The UCI supports WADA’s decision to create a working group to examine ‘The Ineffectiveness of the Fight Against Doping in Sport’ and proposes that it commence its work by examining the effectiveness of the system in place to detect the use of performance enhancing substances in cycling.
The UCI is committed to reviewing the environment upon which the sport operates in order to ensure that something like this never happens again. It has convened a special meeting of its Management Committee on Friday, October 26th to begin the process of examining the existing structures and introducing changes to safeguard the future of cycling"
During today press conference the UCI (still) President Pat McQuaid said:  
1. About LA “The UCI will ban Lance Armstrong from cycling and the UCI will strip him of his seven titles. Lance Armstrong has no place in cycling.”
2. About his mates: “The UCI will also recognise the sanctions imposed upon the riders who testified against Lance Armstrong. The UCI indeed thanks them for telling their stories,”
3. About the UCI:  “Cycling has come a long way. I have no intention as resigning as president of the UCI. The information available to the UCI at the time was much more limited to what we have now. If we had the tools we have now then, there would have much, much less [doping] going on. I'm sorry we couldn't have caught every damn one of them at the time and thrown them out."
"McQuaid also insisted that the UCI had “nothing to hide” in relation to the USADA report, and defended the UCI’s decision to accept a donation of $25,000 in 2002 and $100,000 from Armstrong in 2005."
“It’s certainly not a resignation issue. It would be better if we hadn’t done it, and if we were to do it in the future, we would do it in a different way. There is no connection between the donation given to the UCI and a test being covered up because there was no test covered up. Don’t try to make the connection between the suspicious test and the donation. There were no positive tests from him.”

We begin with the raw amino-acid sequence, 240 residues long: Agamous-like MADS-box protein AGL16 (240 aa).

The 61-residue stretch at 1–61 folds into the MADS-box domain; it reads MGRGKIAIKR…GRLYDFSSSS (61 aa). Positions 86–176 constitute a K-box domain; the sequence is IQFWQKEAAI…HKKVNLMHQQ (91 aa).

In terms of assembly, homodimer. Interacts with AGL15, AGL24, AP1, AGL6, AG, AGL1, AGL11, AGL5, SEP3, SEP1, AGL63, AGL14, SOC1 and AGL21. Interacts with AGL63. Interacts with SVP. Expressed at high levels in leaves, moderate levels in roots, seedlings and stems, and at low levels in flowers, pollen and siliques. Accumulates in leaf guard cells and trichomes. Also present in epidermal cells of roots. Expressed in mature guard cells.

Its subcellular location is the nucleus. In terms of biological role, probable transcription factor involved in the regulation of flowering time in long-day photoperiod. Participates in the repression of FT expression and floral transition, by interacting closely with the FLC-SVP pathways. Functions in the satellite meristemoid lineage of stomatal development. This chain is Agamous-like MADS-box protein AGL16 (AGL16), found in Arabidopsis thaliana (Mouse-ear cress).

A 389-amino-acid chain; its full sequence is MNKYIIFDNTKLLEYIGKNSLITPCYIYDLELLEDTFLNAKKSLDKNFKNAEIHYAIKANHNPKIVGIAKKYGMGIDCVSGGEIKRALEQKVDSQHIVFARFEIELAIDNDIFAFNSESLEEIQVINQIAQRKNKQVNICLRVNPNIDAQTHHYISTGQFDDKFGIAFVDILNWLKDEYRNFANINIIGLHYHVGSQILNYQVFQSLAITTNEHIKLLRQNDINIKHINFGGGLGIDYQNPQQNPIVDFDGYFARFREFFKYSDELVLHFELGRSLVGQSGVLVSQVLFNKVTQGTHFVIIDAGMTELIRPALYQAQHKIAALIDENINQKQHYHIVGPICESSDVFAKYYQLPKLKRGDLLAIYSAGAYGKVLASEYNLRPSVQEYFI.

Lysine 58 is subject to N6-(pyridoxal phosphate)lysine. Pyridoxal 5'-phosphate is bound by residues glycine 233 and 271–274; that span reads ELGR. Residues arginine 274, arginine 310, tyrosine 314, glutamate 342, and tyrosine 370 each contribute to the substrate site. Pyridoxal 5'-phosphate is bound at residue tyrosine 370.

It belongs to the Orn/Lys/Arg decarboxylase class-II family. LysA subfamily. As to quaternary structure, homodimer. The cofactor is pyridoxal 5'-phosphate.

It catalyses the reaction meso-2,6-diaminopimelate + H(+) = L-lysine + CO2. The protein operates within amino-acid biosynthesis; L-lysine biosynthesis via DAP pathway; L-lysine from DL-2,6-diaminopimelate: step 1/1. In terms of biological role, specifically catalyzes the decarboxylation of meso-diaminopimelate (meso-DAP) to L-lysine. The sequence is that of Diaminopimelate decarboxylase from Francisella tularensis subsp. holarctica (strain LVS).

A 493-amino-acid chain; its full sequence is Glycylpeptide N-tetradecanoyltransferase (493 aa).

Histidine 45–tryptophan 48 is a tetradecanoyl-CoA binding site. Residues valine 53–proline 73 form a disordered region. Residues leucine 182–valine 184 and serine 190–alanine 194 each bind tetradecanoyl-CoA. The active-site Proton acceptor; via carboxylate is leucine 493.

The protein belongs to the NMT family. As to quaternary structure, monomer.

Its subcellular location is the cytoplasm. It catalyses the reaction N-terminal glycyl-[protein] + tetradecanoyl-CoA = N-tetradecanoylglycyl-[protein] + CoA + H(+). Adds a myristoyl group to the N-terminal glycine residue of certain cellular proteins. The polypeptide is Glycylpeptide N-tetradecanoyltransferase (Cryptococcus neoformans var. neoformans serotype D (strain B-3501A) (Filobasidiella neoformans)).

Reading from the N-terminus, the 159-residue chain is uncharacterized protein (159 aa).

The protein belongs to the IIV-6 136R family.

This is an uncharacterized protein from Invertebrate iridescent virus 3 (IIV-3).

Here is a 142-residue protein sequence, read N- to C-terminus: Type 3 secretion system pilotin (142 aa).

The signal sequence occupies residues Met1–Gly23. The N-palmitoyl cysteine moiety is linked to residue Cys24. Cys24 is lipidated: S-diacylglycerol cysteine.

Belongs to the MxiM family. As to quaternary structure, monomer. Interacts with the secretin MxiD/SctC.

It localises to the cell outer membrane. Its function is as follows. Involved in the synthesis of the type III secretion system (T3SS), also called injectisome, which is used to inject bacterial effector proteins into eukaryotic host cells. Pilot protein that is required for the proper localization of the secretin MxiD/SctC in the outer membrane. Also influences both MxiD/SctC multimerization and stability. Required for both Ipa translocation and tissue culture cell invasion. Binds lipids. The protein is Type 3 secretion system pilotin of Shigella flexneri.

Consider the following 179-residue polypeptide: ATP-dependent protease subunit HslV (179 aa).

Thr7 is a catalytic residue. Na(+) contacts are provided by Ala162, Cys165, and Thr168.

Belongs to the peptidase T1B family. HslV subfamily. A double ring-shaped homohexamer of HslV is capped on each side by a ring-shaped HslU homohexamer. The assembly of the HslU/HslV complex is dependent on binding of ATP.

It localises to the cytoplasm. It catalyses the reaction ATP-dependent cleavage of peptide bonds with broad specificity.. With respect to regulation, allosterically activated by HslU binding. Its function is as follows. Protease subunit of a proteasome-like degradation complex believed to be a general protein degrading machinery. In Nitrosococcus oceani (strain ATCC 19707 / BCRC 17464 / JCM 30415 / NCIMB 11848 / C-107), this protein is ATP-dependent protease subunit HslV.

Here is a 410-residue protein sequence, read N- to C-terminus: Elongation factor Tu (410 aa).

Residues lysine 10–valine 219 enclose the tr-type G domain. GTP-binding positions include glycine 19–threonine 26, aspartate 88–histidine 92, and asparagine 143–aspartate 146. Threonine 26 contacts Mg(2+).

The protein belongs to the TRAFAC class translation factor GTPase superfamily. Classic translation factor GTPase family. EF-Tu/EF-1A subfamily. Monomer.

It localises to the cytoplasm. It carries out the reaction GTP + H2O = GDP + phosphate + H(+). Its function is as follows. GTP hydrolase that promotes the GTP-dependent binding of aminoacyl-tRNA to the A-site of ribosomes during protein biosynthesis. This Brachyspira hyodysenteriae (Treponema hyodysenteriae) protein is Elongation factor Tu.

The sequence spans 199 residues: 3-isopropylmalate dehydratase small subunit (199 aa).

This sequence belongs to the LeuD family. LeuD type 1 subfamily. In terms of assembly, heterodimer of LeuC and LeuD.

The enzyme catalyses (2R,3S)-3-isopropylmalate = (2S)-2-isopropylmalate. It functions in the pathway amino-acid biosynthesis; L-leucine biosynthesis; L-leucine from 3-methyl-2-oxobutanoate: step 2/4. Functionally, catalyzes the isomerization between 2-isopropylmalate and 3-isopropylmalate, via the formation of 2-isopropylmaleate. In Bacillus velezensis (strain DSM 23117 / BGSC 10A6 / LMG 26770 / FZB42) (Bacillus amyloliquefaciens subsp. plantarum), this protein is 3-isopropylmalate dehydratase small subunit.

4. About Hein Verbruggen:  "He never said there was no evidence against Lance Armstrong. He said that Lance Armstrong had never tested positive and that’s correct. There is nothing in the USADA report which implicates Mr. Verbruggen in any wrongdoing. What annoys me is that the athletes are the ones who should show some responsibility. They’re the ones who take the decision to stick a needle in their arms and for them to pass that responsibility onto the governing body is wrong.”
5. About LA in 2009 and 2010 UCI lawyer Philippe Verbiest said:
“In the decision of USADA, there are in fact no findings of anti-doping violations for that period. On the other hand, USADA states that there is corroborating evidence which means indications in their eyes that there was a practice of doping and they see that as confirmation of anti-doping violation period.”
6. About TdF titles: “That’s for the UCI to decide, not ASO,”
7. About JB: “Johan Bruyneel’s case is still ongoing, so I wouldn’t comment on that until the case is concluded"
8. About BR: “Bjarne Riis is doing a job in cycling. He has set up a team and admitted to doping and he wants to use his past as he has stated himself to create a better future for the sport,"
9. About Landis: “We received a copy of Landis’ famous email,” Verbiest said. “A letter was sent to Landis saying that what he said about a positive test was wrong but for the record, we want everything else you say to be investigated.”
10. About Paul Kimmage: “This case has nothing to do with USADA or his book Rough Ride. It’s a straightforward defamation case."
My opinion:
I'm moderately satisfied. For me Lance Armstrong had never had a place in cycling, like other 'champions' of that era. I stopped following cycling at that time because of them. I wasn't happy with his coming-back, I'm glad all the people he ruined with his power get now some justice.